Monday, Sept. 9
MORNING UPDATE: The state called Charles Boney to testify. Boney said on the stand that he first met David Camm at a community park in New Albany in July 2000 at a basketball pickup game. Boney said he later ran into Camm at a New Albany business. Boney said he waited for David outside in the parking lot and it was there that David Camm asked him about buying an untraceable handgun. Boney got a gun, a .380, and met David at a Target parking lot to give him the gun and David Camm paid him for it. Boney said David told him he needed a second gun. David Camm had Boney follow him to his house and instructed Boney to meet back at the Camm house on Sept. 28 around 7p.m. with the second untraceable gun, according to Boney. Boney said that when he brought the second gun to David, he didn't get paid right away. Boney said Kim Camm came home at that time and saw David and Boney talking. Boney said Kim got out of the car and David went to talk to Kim in the garage and he heard a commotion, yelling and three pops.
AFTERNOON UPDATE: Kammen got to question Boney after lunch. Kammen asked Boney if he had ever touched Kim while he was there at the Camm residence and Boney said no. Boney will continue his testimony on Tuesday.
Friday, Sept. 6
MORNING UPDATE: Dean Marks continued his testimony on Friday morning. Marks' opinion was the blood spatter on David Camm's T-shirt was high velocity impact spatter. He said it was a partial pattern and that the rest of the pattern was in the Bronco. Marks did admit on the stand that blood spatter analysis is subjective.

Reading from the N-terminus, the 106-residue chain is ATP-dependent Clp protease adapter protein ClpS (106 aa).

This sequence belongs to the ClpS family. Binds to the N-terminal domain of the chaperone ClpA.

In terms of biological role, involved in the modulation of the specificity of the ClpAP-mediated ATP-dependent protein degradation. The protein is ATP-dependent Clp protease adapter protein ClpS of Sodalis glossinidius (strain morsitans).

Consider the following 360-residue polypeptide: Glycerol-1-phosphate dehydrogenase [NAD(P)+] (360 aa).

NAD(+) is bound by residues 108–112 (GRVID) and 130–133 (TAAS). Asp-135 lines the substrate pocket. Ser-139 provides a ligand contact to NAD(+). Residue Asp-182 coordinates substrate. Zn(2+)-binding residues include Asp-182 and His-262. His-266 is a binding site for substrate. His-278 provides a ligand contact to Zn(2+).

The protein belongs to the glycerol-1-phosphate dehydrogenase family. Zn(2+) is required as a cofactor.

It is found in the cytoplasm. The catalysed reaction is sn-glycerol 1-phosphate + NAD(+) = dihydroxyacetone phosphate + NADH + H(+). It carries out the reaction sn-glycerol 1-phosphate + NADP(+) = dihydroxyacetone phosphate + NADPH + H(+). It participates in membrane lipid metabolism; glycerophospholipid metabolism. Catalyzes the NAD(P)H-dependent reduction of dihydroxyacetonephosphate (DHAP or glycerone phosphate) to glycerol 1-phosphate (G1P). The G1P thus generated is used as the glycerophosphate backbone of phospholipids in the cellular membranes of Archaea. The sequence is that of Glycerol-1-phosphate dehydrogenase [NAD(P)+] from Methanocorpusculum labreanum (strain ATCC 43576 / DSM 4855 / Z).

AFTERNOON UPDATE: The state called William Chapin, who works for a private lab in Chicago, he tested items involved in the Camm case. Those items include: Camm's shoes, T-shirt and a green jacket seized at the scene of the murders. He was tasked with testing particles found on Camm's T-shirt and on the other items mentioned above. Court will resume on Monday, Sept. 6. at 9 a.m.
Thursday, Sept. 5
MORNING UPDATE: Robert Neal continued his testimony. The prosecution played a video tape of Neal and another officer interrogating David Camm on Oct. 1. The officers asked Camm to tell them what happened when he got home from basketball on Sept. 28. Camm had some difficulty recalling the details. David gets more heated in his responses to the officers' questions as the questioning goes on. One of the officers asked Camm if he had tried to clean up the scene and David Camm said, "Somebody may have. I am not that person and I am not your suspect."